Astronomers have found the first stars we know of in the universe. They were made about 13.7 billion years ago, which is almost the beginning of time.
By looking at what they left behind, we can learn more about the early universe.
Using the Very Large Telescope in Chile, an Italian team was able to figure out what the ash was.
They discovered them by observing the light from quasars, which are very bright objects at the heart of distant galaxies.
Professor Stefania Salvadori from the University of Florence in Italy, who was the lead author of the study, said: “Our discovery opens up new ways to indirectly study what the first stars looked like.”
Quasars are black holes that emit powerful jets of energy from both sides.
As light moves, it passes through clouds of gas that, depending on their composition, absorb certain wavelengths.
The researchers used this absorption to find three strange clouds of gas about 25 billion light-years away and nearly 25 billion light-years from Earth.
New Scientist says they saw them as they looked about two billion years after they were born, which was more than 11 billion years ago.
When a star explodes in a supernova, it often leaves behind clouds of gas.
But scientists believe that some of the first stars would not have fully exploded, leaving their cores and the heavier elements within intact.
These explosions would have created clouds high in carbon, oxygen, and magnesium, but little or no iron, unlike clouds of more powerful explosives.
The researchers found the same thing. Chemically, these faraway things that are more than 13 billion years old are very different from younger stars like our sun.
Their finding will give us a better idea of how stars, planets and even the most basic elements are formed.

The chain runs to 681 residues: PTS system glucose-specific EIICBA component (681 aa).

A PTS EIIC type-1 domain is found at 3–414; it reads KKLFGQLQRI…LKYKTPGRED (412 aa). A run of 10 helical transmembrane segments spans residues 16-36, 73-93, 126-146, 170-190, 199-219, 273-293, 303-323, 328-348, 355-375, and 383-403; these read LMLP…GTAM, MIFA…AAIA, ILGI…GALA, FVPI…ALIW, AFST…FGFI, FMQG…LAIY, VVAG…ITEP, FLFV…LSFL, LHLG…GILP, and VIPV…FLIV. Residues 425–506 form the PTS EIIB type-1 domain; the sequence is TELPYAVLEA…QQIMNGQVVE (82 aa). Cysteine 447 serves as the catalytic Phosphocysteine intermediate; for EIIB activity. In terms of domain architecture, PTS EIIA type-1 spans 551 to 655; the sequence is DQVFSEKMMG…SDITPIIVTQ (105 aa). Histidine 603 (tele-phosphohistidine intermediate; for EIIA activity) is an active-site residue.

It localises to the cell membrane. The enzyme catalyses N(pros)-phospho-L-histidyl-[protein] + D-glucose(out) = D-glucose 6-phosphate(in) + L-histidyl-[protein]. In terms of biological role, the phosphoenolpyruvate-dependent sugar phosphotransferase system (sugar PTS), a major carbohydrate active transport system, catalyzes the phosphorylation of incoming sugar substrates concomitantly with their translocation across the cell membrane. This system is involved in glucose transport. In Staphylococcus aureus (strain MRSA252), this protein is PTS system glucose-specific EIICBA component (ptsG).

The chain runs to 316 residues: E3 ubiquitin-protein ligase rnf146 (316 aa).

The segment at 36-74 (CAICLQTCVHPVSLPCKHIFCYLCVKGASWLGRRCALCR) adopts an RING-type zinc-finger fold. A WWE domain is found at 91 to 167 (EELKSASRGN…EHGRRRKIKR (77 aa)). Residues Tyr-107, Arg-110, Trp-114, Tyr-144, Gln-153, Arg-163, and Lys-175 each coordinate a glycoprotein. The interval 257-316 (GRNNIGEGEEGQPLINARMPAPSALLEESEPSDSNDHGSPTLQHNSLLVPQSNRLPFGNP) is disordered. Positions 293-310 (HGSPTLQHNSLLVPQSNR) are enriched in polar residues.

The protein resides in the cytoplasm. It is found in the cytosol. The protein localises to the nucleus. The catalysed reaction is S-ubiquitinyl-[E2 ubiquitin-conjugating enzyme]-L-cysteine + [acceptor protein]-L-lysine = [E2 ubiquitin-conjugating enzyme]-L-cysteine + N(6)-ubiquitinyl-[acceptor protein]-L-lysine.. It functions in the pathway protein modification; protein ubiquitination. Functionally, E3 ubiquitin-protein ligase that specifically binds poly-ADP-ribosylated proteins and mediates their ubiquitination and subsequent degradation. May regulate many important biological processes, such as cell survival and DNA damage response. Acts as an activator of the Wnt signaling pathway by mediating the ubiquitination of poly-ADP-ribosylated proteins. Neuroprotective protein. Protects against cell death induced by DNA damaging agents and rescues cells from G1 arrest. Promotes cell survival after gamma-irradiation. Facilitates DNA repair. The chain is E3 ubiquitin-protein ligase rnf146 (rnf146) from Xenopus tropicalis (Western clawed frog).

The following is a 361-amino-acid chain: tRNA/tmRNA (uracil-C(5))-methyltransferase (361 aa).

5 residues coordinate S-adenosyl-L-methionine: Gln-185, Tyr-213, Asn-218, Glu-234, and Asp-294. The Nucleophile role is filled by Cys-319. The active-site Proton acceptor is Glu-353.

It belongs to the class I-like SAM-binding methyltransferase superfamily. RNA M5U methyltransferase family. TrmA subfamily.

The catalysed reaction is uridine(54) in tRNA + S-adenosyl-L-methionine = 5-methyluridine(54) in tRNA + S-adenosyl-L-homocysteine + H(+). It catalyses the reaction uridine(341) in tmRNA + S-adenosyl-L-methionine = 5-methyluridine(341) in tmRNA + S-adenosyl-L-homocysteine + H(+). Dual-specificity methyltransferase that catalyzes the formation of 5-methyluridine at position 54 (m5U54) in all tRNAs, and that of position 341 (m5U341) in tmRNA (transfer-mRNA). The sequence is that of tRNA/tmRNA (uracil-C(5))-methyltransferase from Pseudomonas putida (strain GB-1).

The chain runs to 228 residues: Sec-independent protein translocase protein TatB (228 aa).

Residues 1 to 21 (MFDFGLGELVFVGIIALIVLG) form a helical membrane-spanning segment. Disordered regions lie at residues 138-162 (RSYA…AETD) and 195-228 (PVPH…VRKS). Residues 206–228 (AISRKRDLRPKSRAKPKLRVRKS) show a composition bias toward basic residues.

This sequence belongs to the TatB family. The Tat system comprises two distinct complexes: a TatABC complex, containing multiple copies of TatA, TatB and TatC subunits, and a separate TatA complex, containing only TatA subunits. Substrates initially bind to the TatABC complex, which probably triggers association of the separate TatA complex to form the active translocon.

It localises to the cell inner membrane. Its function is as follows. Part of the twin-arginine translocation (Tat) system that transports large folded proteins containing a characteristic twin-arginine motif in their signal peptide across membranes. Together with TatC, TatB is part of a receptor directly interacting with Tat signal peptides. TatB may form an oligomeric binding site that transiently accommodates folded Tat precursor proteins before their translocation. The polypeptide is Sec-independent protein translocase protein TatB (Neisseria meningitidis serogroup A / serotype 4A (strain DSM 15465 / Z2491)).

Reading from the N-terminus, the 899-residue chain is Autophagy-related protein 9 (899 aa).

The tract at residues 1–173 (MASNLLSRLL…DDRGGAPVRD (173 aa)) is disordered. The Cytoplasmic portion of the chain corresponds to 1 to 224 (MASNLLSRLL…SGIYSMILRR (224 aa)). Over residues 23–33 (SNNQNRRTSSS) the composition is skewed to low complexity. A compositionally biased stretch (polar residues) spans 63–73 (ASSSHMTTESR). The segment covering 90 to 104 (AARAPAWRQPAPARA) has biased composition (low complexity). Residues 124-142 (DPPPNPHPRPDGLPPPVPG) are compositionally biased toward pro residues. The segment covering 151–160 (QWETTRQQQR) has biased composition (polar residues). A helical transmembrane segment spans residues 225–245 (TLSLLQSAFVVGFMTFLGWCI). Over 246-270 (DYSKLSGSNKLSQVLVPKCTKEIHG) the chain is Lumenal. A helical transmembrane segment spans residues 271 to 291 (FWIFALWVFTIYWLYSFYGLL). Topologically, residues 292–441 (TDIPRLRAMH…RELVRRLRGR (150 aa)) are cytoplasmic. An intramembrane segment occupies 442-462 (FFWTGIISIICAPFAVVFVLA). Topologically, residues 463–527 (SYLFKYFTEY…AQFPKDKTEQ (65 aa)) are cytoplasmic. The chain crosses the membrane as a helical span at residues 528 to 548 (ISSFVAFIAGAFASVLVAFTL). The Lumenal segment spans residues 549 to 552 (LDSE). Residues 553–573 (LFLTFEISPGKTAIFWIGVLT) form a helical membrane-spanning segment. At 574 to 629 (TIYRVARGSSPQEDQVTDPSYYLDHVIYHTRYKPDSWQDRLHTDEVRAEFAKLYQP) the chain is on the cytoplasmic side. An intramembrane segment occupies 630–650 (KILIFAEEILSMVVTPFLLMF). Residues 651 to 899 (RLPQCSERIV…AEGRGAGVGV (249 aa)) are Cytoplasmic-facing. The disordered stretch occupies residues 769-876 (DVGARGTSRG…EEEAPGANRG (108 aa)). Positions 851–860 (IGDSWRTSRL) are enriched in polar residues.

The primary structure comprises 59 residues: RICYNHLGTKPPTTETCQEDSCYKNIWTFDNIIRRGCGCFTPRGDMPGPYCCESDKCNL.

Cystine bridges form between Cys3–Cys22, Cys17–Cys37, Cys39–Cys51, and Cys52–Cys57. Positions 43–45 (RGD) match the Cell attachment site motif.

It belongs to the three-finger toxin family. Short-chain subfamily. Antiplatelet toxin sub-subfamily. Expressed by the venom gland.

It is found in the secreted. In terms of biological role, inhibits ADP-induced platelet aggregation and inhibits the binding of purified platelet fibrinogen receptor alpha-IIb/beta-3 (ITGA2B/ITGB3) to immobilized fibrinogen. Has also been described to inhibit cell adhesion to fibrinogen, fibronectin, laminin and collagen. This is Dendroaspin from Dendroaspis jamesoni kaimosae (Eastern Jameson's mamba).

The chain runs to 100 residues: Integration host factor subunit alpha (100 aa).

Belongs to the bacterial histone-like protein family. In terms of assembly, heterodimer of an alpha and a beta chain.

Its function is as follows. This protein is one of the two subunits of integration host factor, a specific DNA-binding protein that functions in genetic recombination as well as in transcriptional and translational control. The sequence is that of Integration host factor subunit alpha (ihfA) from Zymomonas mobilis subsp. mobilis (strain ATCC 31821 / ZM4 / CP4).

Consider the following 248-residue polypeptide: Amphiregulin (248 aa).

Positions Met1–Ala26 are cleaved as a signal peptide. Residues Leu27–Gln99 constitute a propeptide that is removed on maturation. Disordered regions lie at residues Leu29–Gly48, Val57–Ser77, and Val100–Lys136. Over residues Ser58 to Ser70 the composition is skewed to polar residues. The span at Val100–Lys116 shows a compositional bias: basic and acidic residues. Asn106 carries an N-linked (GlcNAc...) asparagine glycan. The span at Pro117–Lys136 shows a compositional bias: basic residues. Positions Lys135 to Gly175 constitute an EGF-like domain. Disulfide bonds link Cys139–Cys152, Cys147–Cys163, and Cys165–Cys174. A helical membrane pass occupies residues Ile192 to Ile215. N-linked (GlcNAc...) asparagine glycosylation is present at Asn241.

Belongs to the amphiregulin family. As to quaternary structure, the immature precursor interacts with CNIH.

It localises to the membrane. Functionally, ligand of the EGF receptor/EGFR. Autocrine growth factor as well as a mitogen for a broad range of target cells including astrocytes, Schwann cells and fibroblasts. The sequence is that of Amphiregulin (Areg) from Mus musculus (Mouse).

In the early days of the world, there were only very simple things like hydrogen and helium.
The first stars were only made of these things. Over time, their nuclei got so hot that simple atoms slowly turned into heavier elements like carbon, oxygen, magnesium, and eventually metals.
Later generations of stars formed from gas clouds with these larger atoms, and most of the stars scientists study today are filled with metals like iron.
About 98% of our sun is made up of hydrogen and helium, but there are also trace amounts of iron, neon, and carbon.
No one has looked directly at the first metal-poor stars. Most have long since disappeared or burst.
But if experts look billions of light-years away, they can still see some of its dusty remains.
Prof. Salvadori said: “The clouds were very low in iron and other metals but high in carbon, oxygen and magnesium. This is exactly what would have been left after the first stars ran out of fuel and exploded.”
This is consistent with what we already know about the origin of stars and could provide insight into how young stars like those in the Milky Way are created.
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